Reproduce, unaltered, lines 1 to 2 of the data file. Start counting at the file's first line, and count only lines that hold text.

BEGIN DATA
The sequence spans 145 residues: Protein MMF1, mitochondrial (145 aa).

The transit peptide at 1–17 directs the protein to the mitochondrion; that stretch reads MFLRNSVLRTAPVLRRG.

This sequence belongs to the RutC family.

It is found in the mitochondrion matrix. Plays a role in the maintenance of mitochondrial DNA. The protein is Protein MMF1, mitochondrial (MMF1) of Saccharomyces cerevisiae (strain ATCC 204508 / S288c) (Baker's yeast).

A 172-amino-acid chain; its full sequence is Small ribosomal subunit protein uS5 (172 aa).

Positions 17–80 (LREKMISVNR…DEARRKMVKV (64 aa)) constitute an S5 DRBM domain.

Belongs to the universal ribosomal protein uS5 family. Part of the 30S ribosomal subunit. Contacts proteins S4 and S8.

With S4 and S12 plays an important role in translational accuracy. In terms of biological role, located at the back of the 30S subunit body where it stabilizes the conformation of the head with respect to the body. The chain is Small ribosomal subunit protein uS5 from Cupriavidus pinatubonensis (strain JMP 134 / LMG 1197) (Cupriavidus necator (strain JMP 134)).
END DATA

The sequence spans 145 residues: Protein MMF1, mitochondrial (145 aa).

The transit peptide at 1–17 directs the protein to the mitochondrion; that stretch reads MFLRNSVLRTAPVLRRG.